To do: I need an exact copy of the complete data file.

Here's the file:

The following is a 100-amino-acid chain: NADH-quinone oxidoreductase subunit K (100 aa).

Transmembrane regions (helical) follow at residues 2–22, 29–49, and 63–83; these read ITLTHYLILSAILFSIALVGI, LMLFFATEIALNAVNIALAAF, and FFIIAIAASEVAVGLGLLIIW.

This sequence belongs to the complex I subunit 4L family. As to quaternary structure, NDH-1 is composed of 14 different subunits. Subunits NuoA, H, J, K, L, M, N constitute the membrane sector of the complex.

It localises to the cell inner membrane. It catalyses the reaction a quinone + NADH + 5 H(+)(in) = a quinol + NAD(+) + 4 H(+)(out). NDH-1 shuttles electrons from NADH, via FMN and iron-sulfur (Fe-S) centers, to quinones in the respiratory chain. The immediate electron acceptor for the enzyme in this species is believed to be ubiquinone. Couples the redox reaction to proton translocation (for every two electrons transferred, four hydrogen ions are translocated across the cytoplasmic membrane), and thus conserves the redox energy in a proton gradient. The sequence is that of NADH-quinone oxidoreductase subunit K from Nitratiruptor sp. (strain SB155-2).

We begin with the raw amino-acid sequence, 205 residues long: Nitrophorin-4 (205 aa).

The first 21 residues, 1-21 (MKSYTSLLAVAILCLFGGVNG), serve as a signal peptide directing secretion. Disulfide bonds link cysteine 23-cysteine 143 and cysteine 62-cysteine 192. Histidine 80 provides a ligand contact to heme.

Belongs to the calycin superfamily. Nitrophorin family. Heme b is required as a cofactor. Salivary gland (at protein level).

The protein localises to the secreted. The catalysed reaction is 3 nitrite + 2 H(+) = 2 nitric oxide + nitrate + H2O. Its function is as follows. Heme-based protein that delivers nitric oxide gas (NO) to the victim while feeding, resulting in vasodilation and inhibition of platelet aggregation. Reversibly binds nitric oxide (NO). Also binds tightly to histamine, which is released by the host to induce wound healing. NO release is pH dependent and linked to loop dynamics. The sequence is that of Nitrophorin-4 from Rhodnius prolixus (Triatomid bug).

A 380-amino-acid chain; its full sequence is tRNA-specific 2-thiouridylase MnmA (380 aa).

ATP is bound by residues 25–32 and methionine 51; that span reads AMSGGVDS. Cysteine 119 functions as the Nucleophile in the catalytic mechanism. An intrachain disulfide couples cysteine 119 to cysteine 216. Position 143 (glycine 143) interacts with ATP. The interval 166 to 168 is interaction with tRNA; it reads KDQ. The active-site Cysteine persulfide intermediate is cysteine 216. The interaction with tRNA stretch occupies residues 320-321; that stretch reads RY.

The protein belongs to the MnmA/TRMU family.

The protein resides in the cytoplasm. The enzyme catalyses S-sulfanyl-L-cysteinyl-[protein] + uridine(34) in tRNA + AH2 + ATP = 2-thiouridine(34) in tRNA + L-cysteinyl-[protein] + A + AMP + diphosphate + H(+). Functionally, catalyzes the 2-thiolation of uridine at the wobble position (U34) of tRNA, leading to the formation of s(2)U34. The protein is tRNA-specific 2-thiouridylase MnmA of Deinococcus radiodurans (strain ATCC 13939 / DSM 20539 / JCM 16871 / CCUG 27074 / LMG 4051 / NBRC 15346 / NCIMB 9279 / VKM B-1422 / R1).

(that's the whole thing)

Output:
The following is a 100-amino-acid chain: NADH-quinone oxidoreductase subunit K (100 aa).

Transmembrane regions (helical) follow at residues 2–22, 29–49, and 63–83; these read ITLTHYLILSAILFSIALVGI, LMLFFATEIALNAVNIALAAF, and FFIIAIAASEVAVGLGLLIIW.

This sequence belongs to the complex I subunit 4L family. As to quaternary structure, NDH-1 is composed of 14 different subunits. Subunits NuoA, H, J, K, L, M, N constitute the membrane sector of the complex.

It localises to the cell inner membrane. It catalyses the reaction a quinone + NADH + 5 H(+)(in) = a quinol + NAD(+) + 4 H(+)(out). NDH-1 shuttles electrons from NADH, via FMN and iron-sulfur (Fe-S) centers, to quinones in the respiratory chain. The immediate electron acceptor for the enzyme in this species is believed to be ubiquinone. Couples the redox reaction to proton translocation (for every two electrons transferred, four hydrogen ions are translocated across the cytoplasmic membrane), and thus conserves the redox energy in a proton gradient. The sequence is that of NADH-quinone oxidoreductase subunit K from Nitratiruptor sp. (strain SB155-2).

We begin with the raw amino-acid sequence, 205 residues long: Nitrophorin-4 (205 aa).

The first 21 residues, 1-21 (MKSYTSLLAVAILCLFGGVNG), serve as a signal peptide directing secretion. Disulfide bonds link cysteine 23-cysteine 143 and cysteine 62-cysteine 192. Histidine 80 provides a ligand contact to heme.

Belongs to the calycin superfamily. Nitrophorin family. Heme b is required as a cofactor. Salivary gland (at protein level).

The protein localises to the secreted. The catalysed reaction is 3 nitrite + 2 H(+) = 2 nitric oxide + nitrate + H2O. Its function is as follows. Heme-based protein that delivers nitric oxide gas (NO) to the victim while feeding, resulting in vasodilation and inhibition of platelet aggregation. Reversibly binds nitric oxide (NO). Also binds tightly to histamine, which is released by the host to induce wound healing. NO release is pH dependent and linked to loop dynamics. The sequence is that of Nitrophorin-4 from Rhodnius prolixus (Triatomid bug).

A 380-amino-acid chain; its full sequence is tRNA-specific 2-thiouridylase MnmA (380 aa).

ATP is bound by residues 25–32 and methionine 51; that span reads AMSGGVDS. Cysteine 119 functions as the Nucleophile in the catalytic mechanism. An intrachain disulfide couples cysteine 119 to cysteine 216. Position 143 (glycine 143) interacts with ATP. The interval 166 to 168 is interaction with tRNA; it reads KDQ. The active-site Cysteine persulfide intermediate is cysteine 216. The interaction with tRNA stretch occupies residues 320-321; that stretch reads RY.

The protein belongs to the MnmA/TRMU family.

The protein resides in the cytoplasm. The enzyme catalyses S-sulfanyl-L-cysteinyl-[protein] + uridine(34) in tRNA + AH2 + ATP = 2-thiouridine(34) in tRNA + L-cysteinyl-[protein] + A + AMP + diphosphate + H(+). Functionally, catalyzes the 2-thiolation of uridine at the wobble position (U34) of tRNA, leading to the formation of s(2)U34. The protein is tRNA-specific 2-thiouridylase MnmA of Deinococcus radiodurans (strain ATCC 13939 / DSM 20539 / JCM 16871 / CCUG 27074 / LMG 4051 / NBRC 15346 / NCIMB 9279 / VKM B-1422 / R1).